When it comes to health, your zip code matters more than your genetic code - Dr. Tony Iton
image by: 401(K) 2012
The U.S. spends more per capita on health care than any other developed nation. It will soon spend close to 20% of its GDP on health—significantly more than the percentage spent by major Organization for Economic Cooperation and Development nations.
What is driving costs so high? As this series of charts shows, Americans aren’t buying more health care overall than other countries. But what they are buying is increasingly expensive. Among the reasons is the troubling fact that few people in health care, from consumers to doctors to hospitals to insurers, know the true cost of what they are buying and selling.
Providers, manufacturers and middlemen operate in an opaque market that…
Prices are hidden behind insurance deals, hospital consolidation pushes up costs and the health sector is a growing power in the economy.
We’re working to bring transparency to the health-care marketplace. By building a platform that focuses on price information for medical procedures, we are empowering consumers to make informed decisions about the costs of their medical care and coverage.
HCCI is a non-partisan, non-profit organization with a public-interest mission. Its overarching goal is to provide complete, accurate, unbiased information about health care utilization and costs to better understand the US health care system. Through research and access to a large health insurance claims database, HCCI seeks to offer answers to critical questions about health care spending and utilization for the entire privately insured health population.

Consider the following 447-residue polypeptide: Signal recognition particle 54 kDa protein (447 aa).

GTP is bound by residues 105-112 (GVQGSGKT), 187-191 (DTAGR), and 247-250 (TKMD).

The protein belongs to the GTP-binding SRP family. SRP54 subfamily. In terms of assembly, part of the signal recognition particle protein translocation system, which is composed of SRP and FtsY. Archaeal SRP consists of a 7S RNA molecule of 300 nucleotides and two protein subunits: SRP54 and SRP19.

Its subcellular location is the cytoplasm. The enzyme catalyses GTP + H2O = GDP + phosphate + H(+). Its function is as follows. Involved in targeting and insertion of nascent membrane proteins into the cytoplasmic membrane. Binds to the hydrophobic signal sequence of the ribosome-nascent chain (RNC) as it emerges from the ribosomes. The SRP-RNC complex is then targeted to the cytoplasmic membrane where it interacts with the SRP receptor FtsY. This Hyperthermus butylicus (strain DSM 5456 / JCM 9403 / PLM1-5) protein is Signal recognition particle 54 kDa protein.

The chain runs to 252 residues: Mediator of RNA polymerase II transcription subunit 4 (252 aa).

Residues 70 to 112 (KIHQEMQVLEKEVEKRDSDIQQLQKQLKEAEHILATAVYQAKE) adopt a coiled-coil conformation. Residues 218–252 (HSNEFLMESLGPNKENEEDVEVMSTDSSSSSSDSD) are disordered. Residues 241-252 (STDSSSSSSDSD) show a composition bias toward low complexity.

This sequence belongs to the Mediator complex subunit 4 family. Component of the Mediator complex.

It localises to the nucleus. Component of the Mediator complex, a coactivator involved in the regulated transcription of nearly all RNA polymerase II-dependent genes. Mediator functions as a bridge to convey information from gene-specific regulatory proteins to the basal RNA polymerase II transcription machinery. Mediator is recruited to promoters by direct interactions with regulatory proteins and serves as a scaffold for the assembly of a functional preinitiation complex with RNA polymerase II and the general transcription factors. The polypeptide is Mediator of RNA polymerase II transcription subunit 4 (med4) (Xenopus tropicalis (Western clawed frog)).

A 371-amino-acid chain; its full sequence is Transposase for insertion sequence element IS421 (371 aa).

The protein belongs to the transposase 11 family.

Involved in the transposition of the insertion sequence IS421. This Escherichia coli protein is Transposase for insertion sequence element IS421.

For more than 20 years, the Dartmouth Atlas Project has documented glaring variations in how medical resources are distributed and used in the United States. The project uses Medicare data to provide information and analysis about national, regional, and local markets, as well as hospitals and their affiliated physicians. This research has helped policymakers, the media, health care analysts and others improve their understanding of our health care system and forms the foundation for many of the ongoing efforts to improve health and health systems across America.
National health spending has grown at historically low rates following the deep recession that ended in 2009. Whether this slowdown stems from broader economic factors, structural changes in the health system, or some combination of the two, is a key issue for policymakers, particularly with major elements of the Affordable Care Act taking effect in 2014.
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